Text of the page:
Antimicrobial Activity of Callyspongia sp From Culasi, Antique Against Ice-Ice Promoting Bacteria, Bacillus cereus, Brevundimonas diminuta, and Vibrio alginolyticus

Marc Angelico Elizalde1, Nove Kris Herida1, Marcel Jaudian1 and Harold Mediodia1
1Philippine Science High School Western Visayas Campus – Bito-on, Jaro, Iloilo City 5000, Department of Science and Technology, Philippines

Seaweeds are one of the Philippines’ major exports. However, seaweed farms are often damaged by ice-ice, a disease condition that turns the branches of the seaweeds into white, fragile branches that easily come off. Previous studies have shown that Bacillus cereus, Brevundimonas diminuta, and Vibrio alginolyticus are known to be associated with and causes ice-ice disease. Methods known to use other organisms to control or inhibit the bacteria that cause the disease are polyculture cultivation and bioprotection. Callyspongia sp. was concluded to have potential as bioprotector in seaweed cultivation; however, other studies suggest that sponges at different locations may result to different antimicrobial activity due to the different symbionts present in different environments, which are responsible to the production of many chemical compounds. This study tested the antibacterial activity of Callyspongia sp. from Mararison Island, Culasi, Antique against Bacillus cereus, Brevundimonas diminuta, and Vibrio alginolyticus. Callyspongia sp. crude extract was extracted using 200 mL of methanol for every 25 g of Callyspongia sp. Broth dilution test was used and serial dilution was performed to produce an eight-fold concentration. Each bacterium was inoculated into the treated test tubes containing the crude extract and three replicates were used. Data was collected using a spectrophotometer and was analyzed using ANOVA. Results showed that the crude extract had significant effects in the growth of Bacillus cereus and Vibrio alginolyticus especially in 4.8×10-3 g/mL and 4.8×10-4 g/mL concentrations and for Brevundimonas diminuta, extract concentration 4.8×10-3 g/mL significantly inhibited its growth. Results show that Callyspongia sp. has the ability to inhibit the growth of bacteria associated with and causing ice-ice disease and has the potential to be used as a bioprotector in seaweed cultivation.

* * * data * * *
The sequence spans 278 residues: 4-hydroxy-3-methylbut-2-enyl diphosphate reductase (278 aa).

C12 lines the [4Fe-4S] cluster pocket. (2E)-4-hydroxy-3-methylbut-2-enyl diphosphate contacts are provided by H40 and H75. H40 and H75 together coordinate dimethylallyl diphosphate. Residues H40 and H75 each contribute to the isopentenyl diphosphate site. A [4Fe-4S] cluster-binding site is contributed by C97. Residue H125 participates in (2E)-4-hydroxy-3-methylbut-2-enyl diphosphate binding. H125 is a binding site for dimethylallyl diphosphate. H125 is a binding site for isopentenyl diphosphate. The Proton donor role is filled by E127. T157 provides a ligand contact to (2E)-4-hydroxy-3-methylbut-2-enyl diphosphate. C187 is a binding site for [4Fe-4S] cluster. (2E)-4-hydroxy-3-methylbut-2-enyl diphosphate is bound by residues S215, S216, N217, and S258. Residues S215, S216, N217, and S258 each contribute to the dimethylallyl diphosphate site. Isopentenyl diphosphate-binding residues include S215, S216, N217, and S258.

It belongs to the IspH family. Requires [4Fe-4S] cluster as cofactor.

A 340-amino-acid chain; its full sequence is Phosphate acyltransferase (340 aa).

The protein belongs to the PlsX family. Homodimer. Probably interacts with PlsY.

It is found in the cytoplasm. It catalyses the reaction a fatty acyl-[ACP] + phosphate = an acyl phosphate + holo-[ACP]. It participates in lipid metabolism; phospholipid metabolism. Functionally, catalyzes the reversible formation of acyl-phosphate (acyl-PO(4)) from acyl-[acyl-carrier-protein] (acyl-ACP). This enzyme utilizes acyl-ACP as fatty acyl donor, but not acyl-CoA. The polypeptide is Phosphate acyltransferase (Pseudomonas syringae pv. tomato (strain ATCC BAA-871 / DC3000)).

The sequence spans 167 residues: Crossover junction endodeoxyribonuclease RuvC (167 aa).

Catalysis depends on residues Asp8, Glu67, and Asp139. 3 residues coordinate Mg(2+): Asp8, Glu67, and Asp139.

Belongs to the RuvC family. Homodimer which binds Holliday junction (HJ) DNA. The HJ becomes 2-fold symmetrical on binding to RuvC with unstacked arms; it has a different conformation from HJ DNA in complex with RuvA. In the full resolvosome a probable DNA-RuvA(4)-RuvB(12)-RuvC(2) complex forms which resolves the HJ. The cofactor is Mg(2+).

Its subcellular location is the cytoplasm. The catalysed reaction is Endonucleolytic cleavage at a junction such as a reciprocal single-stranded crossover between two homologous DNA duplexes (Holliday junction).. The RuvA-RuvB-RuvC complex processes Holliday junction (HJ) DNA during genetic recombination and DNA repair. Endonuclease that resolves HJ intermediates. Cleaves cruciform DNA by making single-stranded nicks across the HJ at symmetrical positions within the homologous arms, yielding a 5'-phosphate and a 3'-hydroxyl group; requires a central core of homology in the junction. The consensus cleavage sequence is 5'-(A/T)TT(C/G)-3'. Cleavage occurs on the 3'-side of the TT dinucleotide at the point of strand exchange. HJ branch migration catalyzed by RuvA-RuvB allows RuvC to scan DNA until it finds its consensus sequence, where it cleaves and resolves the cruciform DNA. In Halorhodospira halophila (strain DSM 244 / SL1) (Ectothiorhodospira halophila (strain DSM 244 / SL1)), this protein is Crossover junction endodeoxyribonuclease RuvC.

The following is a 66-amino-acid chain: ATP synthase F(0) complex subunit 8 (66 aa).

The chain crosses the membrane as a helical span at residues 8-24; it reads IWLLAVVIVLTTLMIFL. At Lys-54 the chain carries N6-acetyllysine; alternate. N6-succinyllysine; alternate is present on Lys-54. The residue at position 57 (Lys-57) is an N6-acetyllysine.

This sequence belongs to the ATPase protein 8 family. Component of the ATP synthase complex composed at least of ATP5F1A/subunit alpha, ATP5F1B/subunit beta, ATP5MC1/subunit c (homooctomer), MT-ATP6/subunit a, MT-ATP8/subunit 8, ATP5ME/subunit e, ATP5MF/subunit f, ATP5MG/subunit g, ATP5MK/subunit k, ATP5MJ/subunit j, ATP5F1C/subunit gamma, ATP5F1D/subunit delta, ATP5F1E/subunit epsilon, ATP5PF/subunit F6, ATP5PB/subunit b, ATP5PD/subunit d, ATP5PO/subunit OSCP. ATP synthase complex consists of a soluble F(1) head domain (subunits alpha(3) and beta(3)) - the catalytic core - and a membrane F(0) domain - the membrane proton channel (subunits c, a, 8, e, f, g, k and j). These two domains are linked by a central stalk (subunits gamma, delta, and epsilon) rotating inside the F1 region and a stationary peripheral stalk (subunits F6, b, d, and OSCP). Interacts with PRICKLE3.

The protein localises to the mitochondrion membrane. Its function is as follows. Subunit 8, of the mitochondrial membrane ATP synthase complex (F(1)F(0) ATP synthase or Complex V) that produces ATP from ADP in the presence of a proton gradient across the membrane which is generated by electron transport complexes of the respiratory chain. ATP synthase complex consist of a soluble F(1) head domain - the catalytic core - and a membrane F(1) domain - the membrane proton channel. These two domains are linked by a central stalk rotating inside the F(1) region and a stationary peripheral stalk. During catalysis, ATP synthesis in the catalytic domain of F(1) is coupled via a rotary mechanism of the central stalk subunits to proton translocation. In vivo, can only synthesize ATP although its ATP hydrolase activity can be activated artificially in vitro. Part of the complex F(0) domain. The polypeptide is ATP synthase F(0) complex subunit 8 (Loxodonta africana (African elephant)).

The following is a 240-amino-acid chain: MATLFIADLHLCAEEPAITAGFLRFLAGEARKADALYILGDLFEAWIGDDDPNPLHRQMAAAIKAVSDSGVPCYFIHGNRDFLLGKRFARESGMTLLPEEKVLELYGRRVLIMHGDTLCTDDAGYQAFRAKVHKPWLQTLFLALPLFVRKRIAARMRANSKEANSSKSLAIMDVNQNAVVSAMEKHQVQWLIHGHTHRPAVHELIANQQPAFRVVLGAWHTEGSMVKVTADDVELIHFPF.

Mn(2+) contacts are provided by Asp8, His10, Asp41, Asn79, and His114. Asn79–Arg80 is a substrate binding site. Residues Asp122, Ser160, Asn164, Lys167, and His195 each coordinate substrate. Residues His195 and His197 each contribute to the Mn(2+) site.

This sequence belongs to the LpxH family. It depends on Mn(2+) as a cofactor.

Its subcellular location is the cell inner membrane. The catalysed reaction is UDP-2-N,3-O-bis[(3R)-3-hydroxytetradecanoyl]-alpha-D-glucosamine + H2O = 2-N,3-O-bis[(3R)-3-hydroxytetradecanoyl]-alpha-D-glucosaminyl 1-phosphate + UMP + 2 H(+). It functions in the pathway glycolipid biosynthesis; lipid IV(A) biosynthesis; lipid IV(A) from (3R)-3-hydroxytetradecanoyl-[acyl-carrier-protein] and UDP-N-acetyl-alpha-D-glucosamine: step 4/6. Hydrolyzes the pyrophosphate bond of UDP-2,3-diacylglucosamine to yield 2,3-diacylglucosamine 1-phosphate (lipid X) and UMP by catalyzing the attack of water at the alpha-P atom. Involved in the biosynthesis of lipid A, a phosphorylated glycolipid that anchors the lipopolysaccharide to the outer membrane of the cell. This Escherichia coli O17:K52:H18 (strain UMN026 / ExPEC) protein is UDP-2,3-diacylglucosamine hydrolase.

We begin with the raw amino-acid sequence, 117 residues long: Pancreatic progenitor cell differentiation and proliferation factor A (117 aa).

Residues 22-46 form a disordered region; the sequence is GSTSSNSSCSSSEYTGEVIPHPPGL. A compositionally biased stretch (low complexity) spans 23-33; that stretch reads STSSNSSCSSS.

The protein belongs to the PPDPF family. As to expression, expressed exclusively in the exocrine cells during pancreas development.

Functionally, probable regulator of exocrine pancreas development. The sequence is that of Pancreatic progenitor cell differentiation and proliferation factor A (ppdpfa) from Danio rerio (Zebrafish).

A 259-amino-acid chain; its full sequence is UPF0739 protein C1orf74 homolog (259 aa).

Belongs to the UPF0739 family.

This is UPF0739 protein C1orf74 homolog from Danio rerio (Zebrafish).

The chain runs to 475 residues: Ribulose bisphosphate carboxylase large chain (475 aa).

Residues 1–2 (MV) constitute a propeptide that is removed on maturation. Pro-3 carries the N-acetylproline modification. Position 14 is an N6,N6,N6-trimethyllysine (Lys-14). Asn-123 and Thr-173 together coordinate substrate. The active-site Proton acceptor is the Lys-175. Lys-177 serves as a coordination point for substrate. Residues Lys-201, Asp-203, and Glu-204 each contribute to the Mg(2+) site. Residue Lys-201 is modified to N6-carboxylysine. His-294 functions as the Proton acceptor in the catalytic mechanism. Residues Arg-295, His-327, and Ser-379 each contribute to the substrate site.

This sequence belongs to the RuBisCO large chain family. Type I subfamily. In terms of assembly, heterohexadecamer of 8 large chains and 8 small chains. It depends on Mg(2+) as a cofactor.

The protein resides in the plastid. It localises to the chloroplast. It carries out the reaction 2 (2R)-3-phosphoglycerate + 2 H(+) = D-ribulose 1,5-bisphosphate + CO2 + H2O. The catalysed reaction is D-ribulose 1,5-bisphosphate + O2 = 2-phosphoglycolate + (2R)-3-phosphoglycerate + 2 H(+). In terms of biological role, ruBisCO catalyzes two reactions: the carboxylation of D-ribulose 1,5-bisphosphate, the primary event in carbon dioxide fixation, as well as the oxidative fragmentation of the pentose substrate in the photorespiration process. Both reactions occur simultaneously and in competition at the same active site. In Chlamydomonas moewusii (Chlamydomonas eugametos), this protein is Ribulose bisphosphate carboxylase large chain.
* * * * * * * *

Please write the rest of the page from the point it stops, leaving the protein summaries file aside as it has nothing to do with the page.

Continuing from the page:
1. Geocities. 2009. The seaweed industry of the Philippines. [Internet] Available from:
  2. Tisera WL, Naguit MRA. 2009. Ice-ice disease occurrence in seaweed farms in Bais Bay, Negros Occidental and Zamboanga del Norte. The Threshold. 4: 1-16.
  3. Fresco MC. 2003. ”Ice-ice” algae pose threat on Zamboanga’s seaweeds. Bureau of Agricultural Research [Internet]. 4(12). Available from: october-2003-issue/3028-ice-ice-algae-pose-threat-onzamboanga-s-seaweeds
  4. Sarian, Z. 2014. A seaweed fiesta to inspire people to grow seaweeds. Manila Bulletin [Internet]. Available from:
  5. Largo DB, Fukami K, Nishijima T. 1995. Occasional pathogenic bacteria promoting ice-ice disease in the carrageenan producing red algae Kappaphycus alvarezii and Eucheuma denticulatum (Solieriaceae, Gigartinales, Rhodophyta). Journal of Applied Phycology 7: 545-554.
  6. Tokan MK, Gufran DD, Mbing MI. 2015. Controlling of the ice-ice disease on seaweed through polyculture cultivation techniques. Asian Journal of Microbiology, Biotechnology Environmental Sciences Paper. 17(1):7-15.
  7. Gliessman SR, Aitieri M. 1962. Polyculture cropping has advantages. California Agriculture. 14-16.
  8. Weijerman M, Most R, Wong K, Beavers S. 2008. Attempt to control the invasive red alga Acanthophora spicifera (Rhodophyta: Ceramiales) in a Hawaiian fishpond: an assessment of removal techniques and management options. Pacific Science. 62(4):517-532.
  9. Ohba H, Nashima H, Enomoto S. 1992. Culture studies on Caulerpa (caulerpales, chlorophyceae) III. Reproduction, development and morphological variation of laboratorycultured C. racemosavar peltata. The botanical magazine. 105(4):589-600